Official talks on forming a grand coalition between the Germany's bloc of conservatives and outgoing Chancellor Gerhard Schröder’s Social Democrats will be going into a second round on Monday.
Unusually perky threesome: Merkel, Müntefering and Schröder
The talks between the Christian Union and the SPD on Monday aim to break barriers to a working grand coalition
The negotiating parties are set to analyze the findings of expert-level working groups with a view to identifying common ground in key areas. Monday's meeting, however, is expected to be overshadowed by infighting in both camps over important party posts and the future shaping of ministries as well as over mistakes made during the autumn election campaign which had left Germany in an inconclusive political situation.
Christian Democratic chief and chancellor-designate Angela Merkel will be entering today's round of coalition talks with the stigma that her party has shown the worst performance at any general election since 1949 by garnering only slightly more than 35 percent of the vote.
A genuine analysis of why the conservatives fared so badly on Sept. 18 is still pending. The CDU's rank-and-file believe that a merciless analysis of election campaign mistakes should come at once.
It's the CDU's youth wing in particular which is calling for a clean breast to be made. At its national meeting in Augsburg on Sunday, many conservative youth leaders expressed harsh criticism of how Angela Merkel and the leader of the CDU's sister party in Bavaria, Edmund Stoiber, communicated the conservatives' election manifesto to potential voters.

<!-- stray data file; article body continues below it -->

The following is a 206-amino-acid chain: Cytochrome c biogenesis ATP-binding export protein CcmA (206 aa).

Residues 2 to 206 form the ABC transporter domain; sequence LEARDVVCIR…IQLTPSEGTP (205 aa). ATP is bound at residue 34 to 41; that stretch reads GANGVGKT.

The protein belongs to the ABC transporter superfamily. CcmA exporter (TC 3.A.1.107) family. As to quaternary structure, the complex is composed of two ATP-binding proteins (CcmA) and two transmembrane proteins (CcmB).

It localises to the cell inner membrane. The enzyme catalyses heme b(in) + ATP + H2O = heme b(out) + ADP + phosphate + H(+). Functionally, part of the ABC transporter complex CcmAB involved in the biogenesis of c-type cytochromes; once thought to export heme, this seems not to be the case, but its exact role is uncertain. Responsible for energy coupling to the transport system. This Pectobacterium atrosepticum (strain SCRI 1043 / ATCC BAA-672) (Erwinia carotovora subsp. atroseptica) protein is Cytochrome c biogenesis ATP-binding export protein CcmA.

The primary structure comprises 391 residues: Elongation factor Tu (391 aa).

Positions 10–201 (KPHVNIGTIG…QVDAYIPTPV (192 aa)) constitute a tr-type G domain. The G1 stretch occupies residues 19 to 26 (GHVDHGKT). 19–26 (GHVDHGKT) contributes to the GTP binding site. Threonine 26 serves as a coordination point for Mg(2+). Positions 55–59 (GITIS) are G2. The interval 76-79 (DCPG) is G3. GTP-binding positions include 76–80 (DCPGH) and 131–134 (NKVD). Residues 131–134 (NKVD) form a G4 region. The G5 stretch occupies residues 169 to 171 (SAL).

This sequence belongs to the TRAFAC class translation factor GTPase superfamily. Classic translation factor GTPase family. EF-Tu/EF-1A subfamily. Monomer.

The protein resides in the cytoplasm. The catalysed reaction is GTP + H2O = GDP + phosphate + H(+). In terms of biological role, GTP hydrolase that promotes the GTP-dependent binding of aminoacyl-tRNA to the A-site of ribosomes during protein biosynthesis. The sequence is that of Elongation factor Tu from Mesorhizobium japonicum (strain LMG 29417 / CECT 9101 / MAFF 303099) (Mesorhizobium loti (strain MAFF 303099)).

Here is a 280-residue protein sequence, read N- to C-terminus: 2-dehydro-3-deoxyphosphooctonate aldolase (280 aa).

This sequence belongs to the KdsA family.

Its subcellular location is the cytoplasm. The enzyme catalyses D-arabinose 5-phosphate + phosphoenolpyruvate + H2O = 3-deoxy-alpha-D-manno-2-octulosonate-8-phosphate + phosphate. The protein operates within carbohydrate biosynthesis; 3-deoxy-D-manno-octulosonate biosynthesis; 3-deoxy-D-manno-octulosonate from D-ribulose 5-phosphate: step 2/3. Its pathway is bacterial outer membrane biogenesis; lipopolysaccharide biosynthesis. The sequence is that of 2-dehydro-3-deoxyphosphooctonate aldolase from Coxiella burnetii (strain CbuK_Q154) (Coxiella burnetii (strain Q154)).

Rüttgers: Coalition talks must take precendence
Jürgen Rüttgers wants a resolution to the talks to be the main focus.
But senior members of the CDU are warning against too much criticism while coalition talks with the Social Democrats are in progress. "I believe that all issues related to coalition talks have to take precedence now," said Jürgen Rüttgers, the Christian Democratic premier of North Rhine-Westphalia.
"We'll see a tough fight over reforms in a variety of key areas, and we'll have enough on our plate to prevent our manifesto from being taken to pieces completely," he added. "If in a situation like this we were to couple this with a large-scale analysis of our showing at the general election, then this would clearly overstretch our abilities."
The CDU/CSU's youth wing is alarmed by the concessions that the conservatives have already been forced to make in the bickering over ministerial posts.
Grand coalition too high a price for CDU for some
The conservative cabinet has its chancellor but does it have power?
"We'll be having a huge structural problem in the grand coalition which we'll most likely see in power at the end of the day," one delegate to the Augsburg meeting argued. "Most ministries where important reforms have to be masterminded in the four years ahead have gone to the Social Democrats. Which is to say that our participation in a grand coalition comes at too high a price."
Meanwhile the SPD's main negotiator, party chief and parliamentary group leader Franz Müntefering, is facing inner party criticism as well. There is opposition to his candidate for the post of SPD secretary general, as many within the SPD are coming out in favor of a prominent member of the party's leftist youth wing.
Franz Müntefering faces a tough start to his job as vice-chancellor.
Recent attempts to rejuvenate the party leadership won't make Müntefering's negotiating position any easier in talks which are already marked by a variety of stumbling blocs. Coalition talks during Monday afternoon will be centering on an agreement over the country's future policies related to consolidating public finances.
Germany's finances a major sticking point
Both sides acknowledge the need to save at least 30 billion euros ($35.8 billion) in 2006 and 2007 in order to finally meet the deficit criteria set under the EU's Stability and Growth Pact. But there's still a lot of disagreement on how to reach this ambitious aim.
Monday's talks are expected to see a breakthrough on whether or not to raise value-added tax by two percent, as proposed by the Christian Democrats. The negotiating sides will also have to talk about a large-scale reduction of state subsidies, including those for private home builder.